MUSIC 356: Music & AI

Sfumato: Musically Expressive Animation with Interactive AI

Final Project:

This is an audiovisual piece / expressive tool that transforms a generative animation through musical input. It takes MIDI output from the Yamaha Disklavier and sends it to ChucK, where the data is processed, smoothed, and packaged into OSC messages containing information about the pitch classes, individual notes, note velocities, and temporal decay. These OSC messages are sent to Wekinator as a feature vector of length 100, and fed into a neural network with 3 outputs. I trained each output on a different musical dimension. I deliberately chose abstract, subjective characteristics of music that would be otherwise difficult to parameterize: "tension", "brightness", and "density". I trained each dimension separately by improvising naturalistic passages of music that varied in those subjective dimensions. This generated a fairly large number of training data, with around 12000 training examples per dimension. After training was complete, I sent the model's output to TouchDesigner via OSC. In TouchDesigner, I built a generative art system inspired by a couple of excellent creators on YouTube (see here). I did some additional mathematical transformations of the Wekinator output, and mapped to different parameters of the visual system, including factors affecting shape, color, and structure. I spent a long time fine-tuning these parameters and adding training data to refine the sensitivity of my model to subtle expressive changes in musical input.

This was not what I initially intended to do. I originally wanted to approach this idea of interactive ML-based generative art from the other direction: starting with some non-musical input, like gesture or drawing, and transform it into music by mapping using ML. However, I wasn't really excited about the directions I was going. I was reminded of discussions from this class, in particular when a classmate asked some variation of "how come we are making AI do all the fun things like art and music, and we do the hard stuff?" I realized that, as a musician, the creative expression that I find joy in is...through music. I have spent over two decades cultivating the skills and experience needed to enter a "flow state" and freely and authentically express myself through my instrument. Why make an AI do that part for me? I instead flipped my model around--I would supply the musical data, and my AI system would help bring out new artistic dimensions from my music. I wanted a tool that could react to subtle shifts in mood and color within my improvisation on the piano. Most of all, I wanted to build a tool for artistic expression that couldn't exist without the underlying technology. I was really happy with how this piece turned out, was surprised at how simple it was, in a way, to design and implement. If I had not used AI, it would have been painstakingly difficult to try and come up with some complex computational model to analyze "tension", "brightness", and "density" as musical parameters--I don't even know where I would begin. But with AI, I could have fun just playing solo improv like I normally do, and let my AI system learn what makes me feel those qualities in the music. This felt like a perfect place for AI to share the load. Everything else, both my real-time musical input and the visual art being produced, was fundamentally a product of human artistic decisions. However, the computational "guts" of the system were vastly streamlined by using AI to map these ephemeral qualities to single numbers that I could use to nudge the visual output in an easily iterable way.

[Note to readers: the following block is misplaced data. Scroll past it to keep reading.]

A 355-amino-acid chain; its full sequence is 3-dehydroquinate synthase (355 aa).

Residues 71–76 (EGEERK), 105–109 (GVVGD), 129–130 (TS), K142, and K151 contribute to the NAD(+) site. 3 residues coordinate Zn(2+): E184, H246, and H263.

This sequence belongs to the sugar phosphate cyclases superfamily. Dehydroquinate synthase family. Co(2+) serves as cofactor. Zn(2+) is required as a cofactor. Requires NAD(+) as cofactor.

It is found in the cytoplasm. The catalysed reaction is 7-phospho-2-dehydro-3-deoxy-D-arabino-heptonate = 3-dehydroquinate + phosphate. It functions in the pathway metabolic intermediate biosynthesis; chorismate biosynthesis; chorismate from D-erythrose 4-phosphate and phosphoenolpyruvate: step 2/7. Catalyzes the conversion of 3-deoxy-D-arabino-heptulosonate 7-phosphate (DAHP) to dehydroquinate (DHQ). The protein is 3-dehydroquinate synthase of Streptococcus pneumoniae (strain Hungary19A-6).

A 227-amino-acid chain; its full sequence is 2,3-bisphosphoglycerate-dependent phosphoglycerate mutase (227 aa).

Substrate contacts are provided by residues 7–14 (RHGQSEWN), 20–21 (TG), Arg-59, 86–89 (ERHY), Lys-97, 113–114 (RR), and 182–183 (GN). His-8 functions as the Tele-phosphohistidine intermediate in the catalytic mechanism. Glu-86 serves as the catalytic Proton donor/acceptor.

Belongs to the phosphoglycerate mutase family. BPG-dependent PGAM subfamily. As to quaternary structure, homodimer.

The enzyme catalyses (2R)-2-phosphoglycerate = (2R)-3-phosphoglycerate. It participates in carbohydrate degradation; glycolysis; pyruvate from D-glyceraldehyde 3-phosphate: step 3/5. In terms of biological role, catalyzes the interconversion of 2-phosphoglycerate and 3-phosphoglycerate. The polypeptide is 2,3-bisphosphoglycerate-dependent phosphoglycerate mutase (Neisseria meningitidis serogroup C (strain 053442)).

Overall, this was an incredibly rewarding experience and, I feel, a fitting final project for this class. In designing, failing, improving, and successfully implementing this project, I felt like I was strongly influenced by the ideas that were brought up by everyone in this class, teachers and classmates alike. This felt like one of the times where I felt truly creative/expressive in my coding--it allowed me to experience some of that familiar "creative flow" that I normally only feel when playing music that I deeply connect with. It makes me excited for the future--I have proved to myself, in a small way, that it is possible to weave AI into music and art without compromising the humanity at the core.

Thank you to Ge Wang, Yikai Lee, my classmates in 356 and CCRMA, and Bileam Tschepe on YouTube. Extra shout out for all the tech companies out there working with AI and art who are doing it WRONG, who showed me what not to do and inspired me to look for something better.